So glad to know I'm not the only one to think so !

1 ( +1 / -0 )

That is insane! Especially when you think that the vast majority of these people sit inside their homes and their apt 99% of the time (sadly... watching oh so horrible "variety" TV.)

99%?

Have you ever taken a really early morning train out of Tokyo especially those going in the direction of Yamanashi, Okutama, or Chichibu?

You'll see many older people heading to the mountains for casual climbing or hiking. I've gone hiking with older son (aged 16) in the Agano area. Many, many older people hiking including elderly couples and groups of elderly women.

Have you ever visited any of facilities run by newspapers and local governments where people can pursue hobby activities, learn a new language, etc? Heavily older people.

Have you ever taken a Tokyo-London flight? I do regularly. Quite a number of retirement age Japanese couples or groups of older women.

China as a country isn't going to lose almost 20 million people within the next 30 years, which is going to happen to Japan. The corporations refuse to address this issue.

Maybe not, but China already has more people over the age of 65 than the entire population of Japan and because of the low fertility rate (1.6 compared to 1.4 in Japan, stasis requires 2.1), China is set to age in a way that will make Japan look like a nation of youngsters.

Japanese corporations are in fact paying attention to the declining population. Keidanren, for better or worse, has been calling for the introduction of immigrant labor. Companies like Rakuten and UniQlo have been expanding in foreign markets with a more youthful population. A major reason Abe is pushing on Africa and India is because both have an expanding youth population.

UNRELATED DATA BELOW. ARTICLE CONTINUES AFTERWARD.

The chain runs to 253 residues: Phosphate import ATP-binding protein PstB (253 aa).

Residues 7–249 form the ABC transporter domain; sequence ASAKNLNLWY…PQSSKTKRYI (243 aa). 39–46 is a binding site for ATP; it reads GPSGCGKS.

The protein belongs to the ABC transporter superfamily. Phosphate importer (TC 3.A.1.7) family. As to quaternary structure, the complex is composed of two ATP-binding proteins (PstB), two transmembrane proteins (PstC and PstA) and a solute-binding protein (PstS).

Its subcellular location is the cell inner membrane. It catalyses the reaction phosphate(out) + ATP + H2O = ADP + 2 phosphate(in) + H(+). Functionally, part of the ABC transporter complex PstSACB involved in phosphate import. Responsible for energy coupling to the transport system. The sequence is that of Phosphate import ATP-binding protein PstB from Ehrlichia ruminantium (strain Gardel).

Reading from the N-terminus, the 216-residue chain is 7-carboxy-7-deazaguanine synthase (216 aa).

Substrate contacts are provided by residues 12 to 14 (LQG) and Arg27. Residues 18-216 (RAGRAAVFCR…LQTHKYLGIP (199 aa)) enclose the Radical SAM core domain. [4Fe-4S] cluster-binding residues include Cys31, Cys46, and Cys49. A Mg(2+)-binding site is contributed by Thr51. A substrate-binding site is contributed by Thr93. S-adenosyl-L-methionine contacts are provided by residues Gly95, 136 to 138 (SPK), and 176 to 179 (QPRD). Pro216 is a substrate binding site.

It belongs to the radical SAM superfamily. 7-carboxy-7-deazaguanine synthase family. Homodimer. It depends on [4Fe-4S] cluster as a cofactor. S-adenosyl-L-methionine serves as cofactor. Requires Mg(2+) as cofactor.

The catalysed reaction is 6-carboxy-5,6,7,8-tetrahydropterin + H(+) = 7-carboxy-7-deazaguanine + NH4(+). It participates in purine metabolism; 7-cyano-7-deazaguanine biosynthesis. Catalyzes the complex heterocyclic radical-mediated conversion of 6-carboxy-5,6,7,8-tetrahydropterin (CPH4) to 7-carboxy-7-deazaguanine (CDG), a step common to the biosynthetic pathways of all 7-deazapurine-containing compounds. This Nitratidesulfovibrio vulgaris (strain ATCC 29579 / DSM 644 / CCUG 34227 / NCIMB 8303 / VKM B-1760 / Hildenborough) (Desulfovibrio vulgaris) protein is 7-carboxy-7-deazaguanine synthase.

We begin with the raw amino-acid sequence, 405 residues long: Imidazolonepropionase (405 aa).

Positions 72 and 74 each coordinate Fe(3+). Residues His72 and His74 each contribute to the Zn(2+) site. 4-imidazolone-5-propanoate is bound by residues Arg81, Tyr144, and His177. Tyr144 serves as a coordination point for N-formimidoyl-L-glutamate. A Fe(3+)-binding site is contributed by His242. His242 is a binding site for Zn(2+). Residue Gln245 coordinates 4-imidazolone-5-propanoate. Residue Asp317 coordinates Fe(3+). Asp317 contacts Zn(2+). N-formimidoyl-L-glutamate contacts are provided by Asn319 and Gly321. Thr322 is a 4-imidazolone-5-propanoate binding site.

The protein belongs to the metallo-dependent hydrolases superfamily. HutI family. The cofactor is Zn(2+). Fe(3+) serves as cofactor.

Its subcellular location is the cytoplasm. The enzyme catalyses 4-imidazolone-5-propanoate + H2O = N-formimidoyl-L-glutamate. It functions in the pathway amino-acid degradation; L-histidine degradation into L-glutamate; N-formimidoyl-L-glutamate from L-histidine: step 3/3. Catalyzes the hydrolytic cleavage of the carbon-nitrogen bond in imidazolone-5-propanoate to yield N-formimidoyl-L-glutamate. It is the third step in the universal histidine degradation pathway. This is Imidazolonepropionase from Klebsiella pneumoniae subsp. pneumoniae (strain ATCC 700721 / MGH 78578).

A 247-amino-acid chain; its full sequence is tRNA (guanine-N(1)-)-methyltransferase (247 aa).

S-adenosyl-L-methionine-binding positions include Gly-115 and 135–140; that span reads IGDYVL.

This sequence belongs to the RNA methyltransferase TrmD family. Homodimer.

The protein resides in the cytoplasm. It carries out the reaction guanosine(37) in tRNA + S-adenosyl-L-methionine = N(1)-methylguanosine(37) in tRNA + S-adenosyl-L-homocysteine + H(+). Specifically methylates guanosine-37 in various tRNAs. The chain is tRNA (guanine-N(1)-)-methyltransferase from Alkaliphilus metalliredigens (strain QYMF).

A doctor once told me that Japanese people live a long time despite the doctors here

Which proves what? People say all sorts of things. That does not make what they say to be true.

0 ( +3 / -3 )

People live forever here because they go to their local clinic for no matter what.When you only gotta pay 300 yen a pop, well put it to use,no?

3 ( +3 / -0 )

People live long lives here because:

good diet: low calory fresh food continuous activity: never stopping to walk (does not mean they are efficient...) absence of risk: Low crime country and no going into any risky situation (except about water drowning perhaps) good health system: top quality hospitals where you pay little in fact general cleanliness: little germs around (wearing masks is helping whatever one may think)
-1 ( +1 / -2 )

Westerners often explain longevity of Japan's aging population by attributing it to diet, healthcare, etc. while ignoring the obvious factors such as social harmony, civility, respect for elders and most importantly 'we culture vs me culture.'

My theory is that these factors are ignored because it highlights the severe deficiencies in their own countries where obesity, heart disease and cancer rates are very high while also questioning their fundamental values.

Such factors have a huge impact on well-being and quality of life, especially for the elderly.

-2 ( +0 / -2 )